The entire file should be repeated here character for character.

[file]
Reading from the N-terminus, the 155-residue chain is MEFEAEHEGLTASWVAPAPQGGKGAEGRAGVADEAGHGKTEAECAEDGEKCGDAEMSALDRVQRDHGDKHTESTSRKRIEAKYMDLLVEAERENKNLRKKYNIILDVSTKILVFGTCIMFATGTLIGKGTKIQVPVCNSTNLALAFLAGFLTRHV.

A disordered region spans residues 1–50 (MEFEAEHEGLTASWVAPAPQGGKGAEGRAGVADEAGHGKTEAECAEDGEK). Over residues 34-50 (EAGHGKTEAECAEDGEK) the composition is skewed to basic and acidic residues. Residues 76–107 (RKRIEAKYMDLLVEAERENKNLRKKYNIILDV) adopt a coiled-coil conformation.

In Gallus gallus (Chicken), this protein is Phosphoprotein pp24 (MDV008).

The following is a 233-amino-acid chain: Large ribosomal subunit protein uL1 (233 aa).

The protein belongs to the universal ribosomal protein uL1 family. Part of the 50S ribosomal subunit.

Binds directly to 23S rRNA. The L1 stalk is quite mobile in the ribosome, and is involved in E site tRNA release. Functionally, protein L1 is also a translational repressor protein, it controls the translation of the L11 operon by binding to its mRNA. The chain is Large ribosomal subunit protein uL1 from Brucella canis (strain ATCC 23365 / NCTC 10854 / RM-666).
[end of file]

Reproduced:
Reading from the N-terminus, the 155-residue chain is MEFEAEHEGLTASWVAPAPQGGKGAEGRAGVADEAGHGKTEAECAEDGEKCGDAEMSALDRVQRDHGDKHTESTSRKRIEAKYMDLLVEAERENKNLRKKYNIILDVSTKILVFGTCIMFATGTLIGKGTKIQVPVCNSTNLALAFLAGFLTRHV.

A disordered region spans residues 1–50 (MEFEAEHEGLTASWVAPAPQGGKGAEGRAGVADEAGHGKTEAECAEDGEK). Over residues 34-50 (EAGHGKTEAECAEDGEK) the composition is skewed to basic and acidic residues. Residues 76–107 (RKRIEAKYMDLLVEAERENKNLRKKYNIILDV) adopt a coiled-coil conformation.

In Gallus gallus (Chicken), this protein is Phosphoprotein pp24 (MDV008).

The following is a 233-amino-acid chain: Large ribosomal subunit protein uL1 (233 aa).

The protein belongs to the universal ribosomal protein uL1 family. Part of the 50S ribosomal subunit.

Binds directly to 23S rRNA. The L1 stalk is quite mobile in the ribosome, and is involved in E site tRNA release. Functionally, protein L1 is also a translational repressor protein, it controls the translation of the L11 operon by binding to its mRNA. The chain is Large ribosomal subunit protein uL1 from Brucella canis (strain ATCC 23365 / NCTC 10854 / RM-666).